hitoyoshi

KUMAMOTO Hitoyoshi Cruise down Kumagawa River and soak up the history of this beautiful rural town

Hitoyoshi, Japan

Cruise down Kumagawa River and soak up the history of this beautiful rural town

The Kumagawa River runs through the former castle town of Hitoyoshi, which until the mid-19th century was a bustling lumber port. Sometimes called Kyushu's "Little Kyoto," the town is nowadays known for its river boat cruises, Kyushu's largest limestone caves, local distillery, and castle ruins.

Don't Miss

  • Cruising along the Kumagawa River, a one-of-a-kind way to see the area
  • Aoi-Aso-jinja, an important Shinto shrine with beautiful thatched roofs
  • Visiting the ruins of Hitoyashi Castle, which combines Japanese and Western architectural features
  • Touring the Sengetsu Shuzo Distillery to sample locally brewed shochu

How to Get There

You can get to Hitoyoshi from Kumamoto Station by train on the Hisatsu Line.

Take the bullet train to Kumamoto Station, or fly directly from Tokyo Haneda to Aso-Kumamoto Airport, then take a bus from the airport to Kumamoto Station. It's one hour from Kumamoto to Hitoyoshi Station on JR Kagoshima-Hisatsu Line. The best way to travel into Hitoyoshi, however, is by riding a steam locomotive from Kumamoto Station, which is a truly unforgettable experience. There's only one round trip per day, so reservations are required in advance.

Ride the Kumagawa River

Old-fashioned wooden boat cruises on the Kumagawa River are the main draw for Japanese and international tourists to Hitoyoshi. With both slow, leisurely cruises and fast, adventure courses to choose from, a day on the river offers something for everyone. You can even get the white-knuckle experience with rafting options available in the summer.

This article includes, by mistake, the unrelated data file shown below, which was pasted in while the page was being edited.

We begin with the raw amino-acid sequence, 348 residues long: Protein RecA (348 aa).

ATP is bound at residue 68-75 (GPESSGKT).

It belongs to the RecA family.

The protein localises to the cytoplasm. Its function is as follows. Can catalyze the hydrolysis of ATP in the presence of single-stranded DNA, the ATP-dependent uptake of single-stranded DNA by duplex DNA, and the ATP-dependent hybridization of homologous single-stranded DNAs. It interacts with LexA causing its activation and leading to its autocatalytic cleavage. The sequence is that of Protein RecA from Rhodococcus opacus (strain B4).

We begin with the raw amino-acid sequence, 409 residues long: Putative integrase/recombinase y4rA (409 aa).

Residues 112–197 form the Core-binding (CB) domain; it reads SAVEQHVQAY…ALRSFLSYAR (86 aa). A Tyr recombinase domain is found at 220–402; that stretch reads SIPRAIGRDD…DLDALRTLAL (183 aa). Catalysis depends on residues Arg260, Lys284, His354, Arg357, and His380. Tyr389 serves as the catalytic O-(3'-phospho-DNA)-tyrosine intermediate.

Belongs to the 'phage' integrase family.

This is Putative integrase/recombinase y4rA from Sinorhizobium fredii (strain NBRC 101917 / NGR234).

Whenever you go, the river is a picturesque place to visit and a photogenic backdrop for holiday snaps.

A 300-million-year-old cave

Another of Hitoyoshi's main draws is the largest limestone cave in Kyushu. Kysendo Cave runs five kilometers long and is said to be over 300 million years old. A kilometer of the cave is open for public exploration, with 30-minutes required to take in one of the area's more unusual attributes.

A national treasure with unique features

Another noteworthy attraction in Hitoyoshi is Aoi Aso-jinja, a Shinto shrine with unique thatched roofs reflecting its 1,200-year history. Five of the structures in the shrine (the main shrine, offering hall, oratory, corridor and gate) are listed as National Treasures of Japan.

The shrine complex is small, and won't take too much time to see, giving you plenty of time to continue your journey.

Local brews

Kyushu is renowned for its shochu, a spirit typically distilled from sweet potato, barley, rice or black sugar. Hitoyoshi is no exception; the town is home to 28 breweries, with Sengetsu Shuzo Distillery being one of the most famous. The liquor brewed here, Kuma Shochu, makes a great souvenir to take home.

The ruins of Hitoyoshi Castle

Another of the city's main attractions is the ruins of Hitoyoshi Castle. First built in 1198, the castle was governed by the same family for around 700 years. In 1872 the castle was dismantled, but recent reconstructions have turned this attraction from ruins into a more interesting place to visit. An interesting feature of Hitoyoshi Castle is its reconstructed walls which were built in the hanedashi method. This includes overhanging ramparts copied from European castle construction styles to protect the castle from fires. These hanedashi walls are extremely rare. There are two yagura (towers) and a reconstructed gate to see as well as the ancient castle walls.

The Kumagawa River acts as the outer moat of the castle, making it one of the more picturesque castles in the area, and the site ranks among Japan's top 100 castles. The grounds house a museum where you can learn about the castle's history and view its treasures and artifacts.

Exploring more of Hitoyoshi

Other top attractions in Hitoyoshi include the rail museum (popular with children), the Hitoyoshi onsen (hotsprings), a traditional samurai house called Bukekura, and local parks.

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